In a landscape of continuous change and disruption, and in an investment environment marked by low growth and geopolitical instability, retirement fund trustees have to find new ways to meet their fiduciary responsibilities, said Azola Zuma, chief executive of Sanlam Investment Management at the recent 2017 Sanlam Investments Institutional Insights conference held in Johannesburg.
Leading fellow fiduciaries agreed they may have no option but to consider retirement funding solutions outside traditional asset classes, while carrying a new perspective on fiduciary risk.
That was the theme of the Sanlam Investments Institutional Insights conference which gave the floor to leading experts from the UK and US, as well as local practitioners who have had to apply their minds to meeting their fiduciary responsibilities in a rapidly changing environment.
Azola Zuma said the need for optimal outcomes-based retirement solutions necessitated a look at alternative asset classes such as unlisted property, private equity, hedge funds, and infrastructure instruments. Such alternatives stood to deliver higher yields as traditional asset categories such as equities, bonds, listed property and cash stagnated in a low-growth global environment.
“Pension fund legislation allows funds to allocate up to 15% of their assets in a combination of private equity and hedge funds, yet on average retirement funds have invested only 3.7% in such assets. One has to ask if trustees are embracing change enough in order to deliver on their fiduciary responsibility in a low-yield environment,” said Zuma.
In a global context, US economist and political adviser Pippa Malmgren bemoaned the fact that so many fund managers were ignorant of the real world, depending more on mathematics and hard data when they compiled their portfolios.
“They are blind to the geopolitical economy. That’s why so many of them missed Brexit, missed Trump, missed the slowdown in China. You can’t quantify everything, which is why imagination remains the single most important quality for a fund manager.”
Malmgren said too many market participants remained fixated on risk, rather than looking for opportunities thrown up by geopolitical change. Instead of being terrified by cryptocurrencies like Bitcoin, investors should look at the possibilities thrown up by quantum-powered blockchain and who will profit from it.
“China is moving fast in terms of computing power; the processing of information. It’s the new arms race. You have to open both eyes to see it — not everything is reflected in market data. With the right framework, the right imagination, investors can take advantage of the future.”
Despite the superficially distressing spectre of conflict in Syria, North Korea and the Ukraine, there are far better things to worry about, said Malmgren.
“Markets will keep going up. People think I’m crazy but all that spending since the financial crisis has to go somewhere, and I believe it’s going towards innovation. All the political noise makes us miss investment opportunities. Don’t bet against the fourth industrial revolution.”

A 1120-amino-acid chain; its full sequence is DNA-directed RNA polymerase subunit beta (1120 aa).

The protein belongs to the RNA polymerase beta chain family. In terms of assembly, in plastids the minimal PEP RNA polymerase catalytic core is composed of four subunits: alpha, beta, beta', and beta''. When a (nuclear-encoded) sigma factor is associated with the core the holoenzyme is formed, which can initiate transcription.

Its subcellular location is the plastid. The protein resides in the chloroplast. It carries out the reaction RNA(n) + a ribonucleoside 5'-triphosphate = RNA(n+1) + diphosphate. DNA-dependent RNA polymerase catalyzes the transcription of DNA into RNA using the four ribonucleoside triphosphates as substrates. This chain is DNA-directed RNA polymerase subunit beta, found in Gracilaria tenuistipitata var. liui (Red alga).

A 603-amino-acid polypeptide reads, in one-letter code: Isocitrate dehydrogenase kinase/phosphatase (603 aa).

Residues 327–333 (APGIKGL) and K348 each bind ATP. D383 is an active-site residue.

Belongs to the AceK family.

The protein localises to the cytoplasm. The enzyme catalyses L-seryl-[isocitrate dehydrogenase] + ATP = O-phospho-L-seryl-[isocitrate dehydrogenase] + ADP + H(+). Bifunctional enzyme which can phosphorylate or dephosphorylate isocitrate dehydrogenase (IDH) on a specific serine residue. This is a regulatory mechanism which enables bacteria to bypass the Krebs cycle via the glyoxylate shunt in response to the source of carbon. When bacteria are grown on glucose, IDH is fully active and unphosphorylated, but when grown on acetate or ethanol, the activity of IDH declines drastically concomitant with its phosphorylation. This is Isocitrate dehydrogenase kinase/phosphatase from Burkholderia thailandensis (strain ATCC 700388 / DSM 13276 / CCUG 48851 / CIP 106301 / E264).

In light of the push towards optimal portfolio construction by incorporating alternative investments, Guy Fletcher, Head of research and customised solutions at Sanlam Investments, advanced the case for constructing portfolios that took advantage of diversification and uncorrelated returns.
Fletcher conceded that alternative investments required a higher level of oversight, that valuations were not as efficient, and that liquidity was reduced by the longer lock-ins required to see returns. However, given that South Africa’s regulators allowed a generous allocation to alternatives, it was imperative that trustees and managers took advantage of the opportunity for significant outperformance.
“As the market matures, there will be more vehicles for funds to access. For early adopters, though, there is the potential for elevated risk-return efficiency via uncorrelated alpha, as well as the obvious benefit of diversification,” said Fletcher.
Lesley-Ann Morgan, global head of defined contribution and retirement at Schroders in London, said the imperative among retirement funds all over the world was to find optimal “default” solutions for those without access to expensive financial advice. This included South Africa, where people remained under-saved and under-funded.
Morgan stressed that most retirees underestimated both their longevity and the effect of inflation on their savings. Hence, although the major problem remained the lack of personal provision for retirement, the challenge for trustees was to “take more efficient risk” with available funds. Such an approach may well involve the use of alternative investments, she said.
As an actuary, Morgan said that constructing a properly diversified portfolio was relatively easy. Given the retiree’s savings, likely longevity, and income requirements, hybrid strategies involving all assets — including alternative classes — can be developed to meet reasonable needs within the parameters of inflation. Furthermore, a combination of cash from government funded social security and both living and guaranteed annuities can be tweaked to find simple, adequate solutions.
The more pressing problem, however, was that too few people have enough retirement savings to begin with. And that was the overriding concern of all participants at the conference.
“There is no killer answer,” said Morgan.
These are just some of the key insights trustees could leverage to deliver positive retirement outcomes for their members. Institutional Insights has become a popular and dynamic platform, where delegates come together to discuss the ongoing challenges facing fiduciaries, and we look forward to continue sharing rich insights and global perspectives.